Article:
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Credit Gap for Women-Owned Firms a Threat to Economy, Report Says

Study finds women get only 12% of credit to small firms even though they own nearly 40% of U.S. businesses.


The flow of capital to female entrepreneurs has improved in recent years, but it's still not commensurate with the growth of women-owned businesses, according to a study being released today by the Milken Institute.

That gap puts the United States at risk for a slowdown in economic growth and productivity because the nation's economic health is inextricably linked to the growth of women-owned firms, the study says.

Titled "Economic Prosperity, Women and Access to Credit," the report is similar to one released by the Santa Monica organization last month detailing lending and investment shortfalls to minority-owned firms.

Figures in the report, culled from a variety of previously published studies, show that women receive only 12% of all credit provided to small firms even though they own nearly 40% of the nation's businesses and employ nearly 28 million workers. As a result, women continue to rely heavily on alternative sources of financing such as credit cards, family and friends, limiting the growth of their enterprises.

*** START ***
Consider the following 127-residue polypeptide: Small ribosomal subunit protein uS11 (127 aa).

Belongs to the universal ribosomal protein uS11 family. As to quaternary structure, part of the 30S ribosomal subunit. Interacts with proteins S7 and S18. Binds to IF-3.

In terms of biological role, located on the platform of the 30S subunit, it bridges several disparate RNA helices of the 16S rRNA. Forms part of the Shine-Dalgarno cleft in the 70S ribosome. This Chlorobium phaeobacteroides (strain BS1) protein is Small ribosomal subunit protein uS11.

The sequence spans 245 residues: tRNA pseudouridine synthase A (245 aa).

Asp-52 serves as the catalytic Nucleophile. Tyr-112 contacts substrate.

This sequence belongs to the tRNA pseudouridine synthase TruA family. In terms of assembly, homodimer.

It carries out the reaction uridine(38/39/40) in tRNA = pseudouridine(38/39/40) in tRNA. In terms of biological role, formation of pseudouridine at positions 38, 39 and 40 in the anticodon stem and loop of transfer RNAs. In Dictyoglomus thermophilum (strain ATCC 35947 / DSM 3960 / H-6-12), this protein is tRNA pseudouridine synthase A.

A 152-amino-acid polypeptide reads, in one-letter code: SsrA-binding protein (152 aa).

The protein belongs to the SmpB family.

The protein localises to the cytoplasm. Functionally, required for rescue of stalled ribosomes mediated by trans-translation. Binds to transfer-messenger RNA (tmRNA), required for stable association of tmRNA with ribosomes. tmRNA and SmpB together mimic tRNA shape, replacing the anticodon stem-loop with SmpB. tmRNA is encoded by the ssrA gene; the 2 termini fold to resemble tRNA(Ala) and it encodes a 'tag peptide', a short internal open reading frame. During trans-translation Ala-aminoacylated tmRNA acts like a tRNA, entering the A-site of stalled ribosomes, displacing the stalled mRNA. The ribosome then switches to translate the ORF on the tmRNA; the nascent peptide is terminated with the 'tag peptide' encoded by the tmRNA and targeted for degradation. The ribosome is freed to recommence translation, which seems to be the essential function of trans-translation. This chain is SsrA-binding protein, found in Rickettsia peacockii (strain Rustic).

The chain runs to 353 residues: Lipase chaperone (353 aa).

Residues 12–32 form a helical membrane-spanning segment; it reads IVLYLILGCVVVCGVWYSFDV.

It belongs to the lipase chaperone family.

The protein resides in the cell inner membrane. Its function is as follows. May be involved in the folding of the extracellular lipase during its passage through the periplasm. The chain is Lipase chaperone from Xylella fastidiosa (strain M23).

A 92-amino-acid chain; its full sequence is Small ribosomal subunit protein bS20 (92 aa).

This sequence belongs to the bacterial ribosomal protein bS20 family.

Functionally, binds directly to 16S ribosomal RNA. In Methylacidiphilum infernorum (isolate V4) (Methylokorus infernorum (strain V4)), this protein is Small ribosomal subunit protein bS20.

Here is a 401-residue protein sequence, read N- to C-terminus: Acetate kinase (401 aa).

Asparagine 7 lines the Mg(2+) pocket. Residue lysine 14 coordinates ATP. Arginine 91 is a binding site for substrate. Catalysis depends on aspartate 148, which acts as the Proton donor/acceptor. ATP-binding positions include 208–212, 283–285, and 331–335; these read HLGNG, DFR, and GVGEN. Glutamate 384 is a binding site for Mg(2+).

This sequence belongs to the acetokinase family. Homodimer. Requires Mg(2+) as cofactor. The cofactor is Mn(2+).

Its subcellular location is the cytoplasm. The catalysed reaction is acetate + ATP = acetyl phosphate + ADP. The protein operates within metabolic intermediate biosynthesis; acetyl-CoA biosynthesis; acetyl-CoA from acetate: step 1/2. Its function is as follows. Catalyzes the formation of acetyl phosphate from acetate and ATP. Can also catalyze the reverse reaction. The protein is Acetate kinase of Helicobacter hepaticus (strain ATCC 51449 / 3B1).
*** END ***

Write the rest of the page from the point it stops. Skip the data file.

"Not taking women seriously as creators of wealth is a great opportunity lost," warns the report.

The Milken Institute recommends several ways to improve the flow of capital to women-owned firms. Those include:

* Amending Federal Reserve Regulation B. That's the rule prohibiting bankers from collecting data regarding a loan applicant's sex. Although it was enacted to prohibit discrimination, the Milken Institute argues that it has prevented lenders from collecting important demographic data about their borrowers, thus limiting their ability to target underserved groups.

* Creating new credit scoring models that don't penalize women. For example, some women may have shorter credit histories than their male counterparts because they put their careers on hold to care for children.

* Implementing a national Capital Access Program. Several states, including California, have already established these loan portfolio insurance programs, which allow lenders to make loans they otherwise wouldn't make.

* Utilizing securitization. Securitization has encouraged bankers to make more mortgage loans because of increased liquidity and lower transaction costs. The Milken Institute would like to see financial institutions do the same with small-business loans, standardizing and pooling them in order to sell them as securities to institutional investors.

The report also highlighted what it considers to be some of the nation's best lending programs for women. Among them is the Banker's Community Development Corp. Loan Program, a consortium of San Diego banks that pools funds to provide financing to underserved borrowers. About half of its loans are made to women.

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